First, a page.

But wait: We almost forgot barbecue! The superb duck, with its glistening skin, had me literally licking my fingers. I'll be back for barbecue pork.
The service at J.S. Chen's is very open and friendly, whether it's the women wheeling the carts around on weekends, or servers shuttling plates from the kitchen on weekdays, when you order from a menu rather than the carts.
Both have their advantages. With the carts, you can simply get what looks great and appeals in the moment; with the menu, you can plan out your meal and be sure not fill up before your favorite dishes make an appearance.
Either way, servers were happy to explain a dish or make suggestions. If they sometimes struggled with English, they were always cheerful about it, doing their best and making Westerners feel as comfortable as a Chinese grandmother.
This came in handy at dinner, when everything sounded so good I was about to over-order again. The Chef's Specials section of the menu is where the action is; there you'll find Peking duck, which I can never resist.
It was only after we ordered that we realized there's no beer or wine served.
So I dashed into the giant Asia World Market next door (worth a trip in itself: fresh lychees, $1.99 per pound!) and picked up a six-pack of Tsing Tao beer; there's a good selection of sakes as well, some of them chilled. The servers at J.S. Chen's happily brought us glasses and opened bottles.
The duck landed on the table, a thing of beauty: the beautifully carved meat splayed over a platter, with a separate tray of steamed buns (that's the Cantonese way; pancakes are available on request). Open one, smear on some hoisin sauce, layer in a piece of duck and maybe an extra piece of fantastically crisp skin, insert a frilly scallion for coolness and crunch, and taste. It's one of the world's great dishes, and this is an admirable rendition.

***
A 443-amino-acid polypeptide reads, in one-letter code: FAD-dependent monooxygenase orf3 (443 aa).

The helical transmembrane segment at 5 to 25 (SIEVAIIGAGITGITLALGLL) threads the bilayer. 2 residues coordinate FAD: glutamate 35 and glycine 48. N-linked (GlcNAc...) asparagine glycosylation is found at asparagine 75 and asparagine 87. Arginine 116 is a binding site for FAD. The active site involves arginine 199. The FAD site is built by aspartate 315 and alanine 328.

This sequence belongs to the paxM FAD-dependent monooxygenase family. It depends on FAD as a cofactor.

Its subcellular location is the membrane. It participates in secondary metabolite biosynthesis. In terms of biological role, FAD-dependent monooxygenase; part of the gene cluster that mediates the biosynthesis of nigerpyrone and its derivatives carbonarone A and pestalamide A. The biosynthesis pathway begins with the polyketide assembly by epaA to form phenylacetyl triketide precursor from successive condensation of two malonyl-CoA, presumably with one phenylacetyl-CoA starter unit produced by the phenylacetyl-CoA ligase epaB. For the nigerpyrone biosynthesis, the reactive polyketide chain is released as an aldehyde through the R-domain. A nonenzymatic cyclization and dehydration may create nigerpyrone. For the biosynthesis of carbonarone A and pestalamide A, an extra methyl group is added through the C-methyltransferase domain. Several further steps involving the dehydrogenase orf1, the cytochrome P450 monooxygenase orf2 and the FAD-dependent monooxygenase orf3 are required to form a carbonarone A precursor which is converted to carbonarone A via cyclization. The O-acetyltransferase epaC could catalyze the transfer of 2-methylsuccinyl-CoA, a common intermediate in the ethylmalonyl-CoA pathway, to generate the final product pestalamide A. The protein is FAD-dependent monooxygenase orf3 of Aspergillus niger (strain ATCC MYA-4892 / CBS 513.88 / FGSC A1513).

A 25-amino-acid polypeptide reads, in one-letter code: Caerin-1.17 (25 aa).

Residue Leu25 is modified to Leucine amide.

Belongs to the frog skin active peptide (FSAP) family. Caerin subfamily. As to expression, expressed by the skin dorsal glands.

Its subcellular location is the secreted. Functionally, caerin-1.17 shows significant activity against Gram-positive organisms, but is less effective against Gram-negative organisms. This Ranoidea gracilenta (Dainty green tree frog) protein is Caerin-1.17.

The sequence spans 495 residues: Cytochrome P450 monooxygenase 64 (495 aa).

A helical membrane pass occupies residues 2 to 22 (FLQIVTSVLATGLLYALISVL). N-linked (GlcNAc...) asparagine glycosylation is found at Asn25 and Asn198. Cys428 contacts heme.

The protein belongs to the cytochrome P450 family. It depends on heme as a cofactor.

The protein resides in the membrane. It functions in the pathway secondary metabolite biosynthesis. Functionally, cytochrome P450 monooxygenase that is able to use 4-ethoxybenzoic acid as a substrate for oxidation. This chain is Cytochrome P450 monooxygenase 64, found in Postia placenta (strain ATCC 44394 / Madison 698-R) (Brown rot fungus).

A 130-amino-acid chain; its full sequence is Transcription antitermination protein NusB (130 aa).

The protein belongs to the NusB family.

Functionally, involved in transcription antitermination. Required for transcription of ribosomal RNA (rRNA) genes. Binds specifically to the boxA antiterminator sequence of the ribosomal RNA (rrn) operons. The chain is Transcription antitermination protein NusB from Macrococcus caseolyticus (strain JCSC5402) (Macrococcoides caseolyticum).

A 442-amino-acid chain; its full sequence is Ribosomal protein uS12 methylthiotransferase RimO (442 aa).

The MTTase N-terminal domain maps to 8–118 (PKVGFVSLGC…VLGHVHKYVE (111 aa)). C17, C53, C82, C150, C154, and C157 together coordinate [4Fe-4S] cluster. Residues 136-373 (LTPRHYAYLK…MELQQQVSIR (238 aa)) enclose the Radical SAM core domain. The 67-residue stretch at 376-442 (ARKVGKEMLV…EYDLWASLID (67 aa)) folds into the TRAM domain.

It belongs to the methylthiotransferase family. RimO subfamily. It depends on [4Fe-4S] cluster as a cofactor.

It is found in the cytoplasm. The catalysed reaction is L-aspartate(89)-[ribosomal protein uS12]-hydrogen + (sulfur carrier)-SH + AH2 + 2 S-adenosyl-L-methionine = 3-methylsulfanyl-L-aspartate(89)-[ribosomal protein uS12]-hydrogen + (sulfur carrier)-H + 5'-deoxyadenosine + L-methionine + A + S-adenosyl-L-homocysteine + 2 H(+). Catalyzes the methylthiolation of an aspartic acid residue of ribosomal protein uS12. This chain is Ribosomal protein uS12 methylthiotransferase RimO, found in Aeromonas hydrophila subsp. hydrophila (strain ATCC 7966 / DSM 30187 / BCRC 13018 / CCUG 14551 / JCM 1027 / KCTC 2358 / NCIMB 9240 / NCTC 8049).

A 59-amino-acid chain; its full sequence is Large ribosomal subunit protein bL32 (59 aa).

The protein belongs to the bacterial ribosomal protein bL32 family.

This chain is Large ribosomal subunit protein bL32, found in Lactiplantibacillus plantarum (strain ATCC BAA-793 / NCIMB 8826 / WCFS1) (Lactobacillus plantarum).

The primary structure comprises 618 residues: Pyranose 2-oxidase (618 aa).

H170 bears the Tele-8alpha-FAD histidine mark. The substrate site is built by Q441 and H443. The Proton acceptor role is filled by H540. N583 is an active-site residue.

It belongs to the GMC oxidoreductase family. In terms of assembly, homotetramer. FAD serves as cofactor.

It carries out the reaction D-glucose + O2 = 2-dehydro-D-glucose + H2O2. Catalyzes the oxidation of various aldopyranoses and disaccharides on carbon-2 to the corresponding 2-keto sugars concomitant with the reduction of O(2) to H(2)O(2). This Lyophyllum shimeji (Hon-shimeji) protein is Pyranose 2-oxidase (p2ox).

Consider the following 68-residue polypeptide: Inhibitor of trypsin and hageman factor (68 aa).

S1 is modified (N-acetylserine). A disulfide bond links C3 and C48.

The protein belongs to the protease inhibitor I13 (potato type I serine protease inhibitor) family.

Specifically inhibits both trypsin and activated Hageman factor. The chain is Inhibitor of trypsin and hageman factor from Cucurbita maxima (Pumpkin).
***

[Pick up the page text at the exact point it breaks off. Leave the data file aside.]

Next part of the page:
There are lots of other intriguing selections. Sliced conch with baby bok choy in abalone sauce? Definitely next time. Beef with bitter melon in black bean sauce? Sign me up. Lamb with dry tofu hot pot? I can't wait. Barbecue duck thick vermicelli soup? Put me on the next train to Plano!
But this time, we settled on one of the live Dungeness crab dishes – with black bean sauce, or ginger and onion, or ... cheese? Our server steered us toward one stuffed with special fried rice and bathed in spicy garlic sauce, and we weren't sorry. Especially when a heaping plate of sautéed snow pea shoots landed next it, delicate, perfectly cooked, fabulous.
And if you think you can't get a great dessert at a dim sum place, think again. The fried sesame balls, a dim sum favorite, are excellent, filled with sweet bean paste and fried to order, so they might take a bit, but they're hot and perfect when they come to the table. At dim sum on weekends, you can snag them from the cart; they're great with hot tea. Ask the server to snip them in half.
But whatever you do, do not miss the mango pudding. The golden quivering sweet has a texture like a stiff panna cotta, and the most amazing, intense mango flavor. It's a lovely way to end a memorable feast.